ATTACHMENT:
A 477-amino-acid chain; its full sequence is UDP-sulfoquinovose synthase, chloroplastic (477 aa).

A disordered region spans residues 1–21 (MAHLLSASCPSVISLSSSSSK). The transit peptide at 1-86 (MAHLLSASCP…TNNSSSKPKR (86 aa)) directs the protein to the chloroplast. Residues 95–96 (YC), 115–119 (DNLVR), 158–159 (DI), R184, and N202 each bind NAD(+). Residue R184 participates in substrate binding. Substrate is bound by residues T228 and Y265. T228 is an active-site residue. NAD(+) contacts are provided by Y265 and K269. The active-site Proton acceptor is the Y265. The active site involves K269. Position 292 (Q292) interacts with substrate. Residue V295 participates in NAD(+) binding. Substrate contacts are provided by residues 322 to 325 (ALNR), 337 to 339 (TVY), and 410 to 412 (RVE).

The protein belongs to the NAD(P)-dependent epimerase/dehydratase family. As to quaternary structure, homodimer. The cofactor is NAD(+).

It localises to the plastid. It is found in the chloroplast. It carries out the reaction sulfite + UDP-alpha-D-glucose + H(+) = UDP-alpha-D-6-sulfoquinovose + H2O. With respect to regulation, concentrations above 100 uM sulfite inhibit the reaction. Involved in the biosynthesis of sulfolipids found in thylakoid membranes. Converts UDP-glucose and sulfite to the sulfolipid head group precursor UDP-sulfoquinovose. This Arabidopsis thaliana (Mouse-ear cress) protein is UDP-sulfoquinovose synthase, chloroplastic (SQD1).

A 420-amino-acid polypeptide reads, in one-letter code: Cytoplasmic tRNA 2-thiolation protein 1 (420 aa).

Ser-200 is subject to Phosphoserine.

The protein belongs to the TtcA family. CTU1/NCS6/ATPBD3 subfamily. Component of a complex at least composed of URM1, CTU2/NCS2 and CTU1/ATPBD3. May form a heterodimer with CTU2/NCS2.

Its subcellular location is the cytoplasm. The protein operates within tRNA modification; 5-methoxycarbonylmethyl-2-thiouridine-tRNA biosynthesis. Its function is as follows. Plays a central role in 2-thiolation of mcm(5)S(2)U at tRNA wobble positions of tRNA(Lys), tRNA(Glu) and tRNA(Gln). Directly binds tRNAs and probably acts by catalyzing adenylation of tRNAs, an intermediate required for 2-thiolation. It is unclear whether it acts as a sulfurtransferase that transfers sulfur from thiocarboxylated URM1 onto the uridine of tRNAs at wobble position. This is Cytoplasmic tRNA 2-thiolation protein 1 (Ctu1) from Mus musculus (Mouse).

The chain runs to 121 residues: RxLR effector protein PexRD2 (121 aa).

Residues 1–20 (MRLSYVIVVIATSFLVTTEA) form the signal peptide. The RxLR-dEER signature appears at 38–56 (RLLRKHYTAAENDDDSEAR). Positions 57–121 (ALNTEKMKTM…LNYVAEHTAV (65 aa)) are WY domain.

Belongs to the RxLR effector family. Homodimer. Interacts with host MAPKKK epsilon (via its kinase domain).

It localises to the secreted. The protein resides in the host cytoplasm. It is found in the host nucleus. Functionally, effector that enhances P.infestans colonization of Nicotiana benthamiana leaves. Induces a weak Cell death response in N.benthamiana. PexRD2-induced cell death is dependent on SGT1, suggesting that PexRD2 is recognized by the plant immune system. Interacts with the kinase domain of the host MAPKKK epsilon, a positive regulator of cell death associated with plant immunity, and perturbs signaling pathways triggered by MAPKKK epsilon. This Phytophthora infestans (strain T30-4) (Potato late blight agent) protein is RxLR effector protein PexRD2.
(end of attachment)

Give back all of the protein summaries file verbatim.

A 477-amino-acid chain; its full sequence is UDP-sulfoquinovose synthase, chloroplastic (477 aa).

A disordered region spans residues 1–21 (MAHLLSASCPSVISLSSSSSK). The transit peptide at 1-86 (MAHLLSASCP…TNNSSSKPKR (86 aa)) directs the protein to the chloroplast. Residues 95–96 (YC), 115–119 (DNLVR), 158–159 (DI), R184, and N202 each bind NAD(+). Residue R184 participates in substrate binding. Substrate is bound by residues T228 and Y265. T228 is an active-site residue. NAD(+) contacts are provided by Y265 and K269. The active-site Proton acceptor is the Y265. The active site involves K269. Position 292 (Q292) interacts with substrate. Residue V295 participates in NAD(+) binding. Substrate contacts are provided by residues 322 to 325 (ALNR), 337 to 339 (TVY), and 410 to 412 (RVE).

The protein belongs to the NAD(P)-dependent epimerase/dehydratase family. As to quaternary structure, homodimer. The cofactor is NAD(+).

It localises to the plastid. It is found in the chloroplast. It carries out the reaction sulfite + UDP-alpha-D-glucose + H(+) = UDP-alpha-D-6-sulfoquinovose + H2O. With respect to regulation, concentrations above 100 uM sulfite inhibit the reaction. Involved in the biosynthesis of sulfolipids found in thylakoid membranes. Converts UDP-glucose and sulfite to the sulfolipid head group precursor UDP-sulfoquinovose. This Arabidopsis thaliana (Mouse-ear cress) protein is UDP-sulfoquinovose synthase, chloroplastic (SQD1).

A 420-amino-acid polypeptide reads, in one-letter code: Cytoplasmic tRNA 2-thiolation protein 1 (420 aa).

Ser-200 is subject to Phosphoserine.

The protein belongs to the TtcA family. CTU1/NCS6/ATPBD3 subfamily. Component of a complex at least composed of URM1, CTU2/NCS2 and CTU1/ATPBD3. May form a heterodimer with CTU2/NCS2.

Its subcellular location is the cytoplasm. The protein operates within tRNA modification; 5-methoxycarbonylmethyl-2-thiouridine-tRNA biosynthesis. Its function is as follows. Plays a central role in 2-thiolation of mcm(5)S(2)U at tRNA wobble positions of tRNA(Lys), tRNA(Glu) and tRNA(Gln). Directly binds tRNAs and probably acts by catalyzing adenylation of tRNAs, an intermediate required for 2-thiolation. It is unclear whether it acts as a sulfurtransferase that transfers sulfur from thiocarboxylated URM1 onto the uridine of tRNAs at wobble position. This is Cytoplasmic tRNA 2-thiolation protein 1 (Ctu1) from Mus musculus (Mouse).

The chain runs to 121 residues: RxLR effector protein PexRD2 (121 aa).

Residues 1–20 (MRLSYVIVVIATSFLVTTEA) form the signal peptide. The RxLR-dEER signature appears at 38–56 (RLLRKHYTAAENDDDSEAR). Positions 57–121 (ALNTEKMKTM…LNYVAEHTAV (65 aa)) are WY domain.

Belongs to the RxLR effector family. Homodimer. Interacts with host MAPKKK epsilon (via its kinase domain).

It localises to the secreted. The protein resides in the host cytoplasm. It is found in the host nucleus. Functionally, effector that enhances P.infestans colonization of Nicotiana benthamiana leaves. Induces a weak Cell death response in N.benthamiana. PexRD2-induced cell death is dependent on SGT1, suggesting that PexRD2 is recognized by the plant immune system. Interacts with the kinase domain of the host MAPKKK epsilon, a positive regulator of cell death associated with plant immunity, and perturbs signaling pathways triggered by MAPKKK epsilon. This Phytophthora infestans (strain T30-4) (Potato late blight agent) protein is RxLR effector protein PexRD2.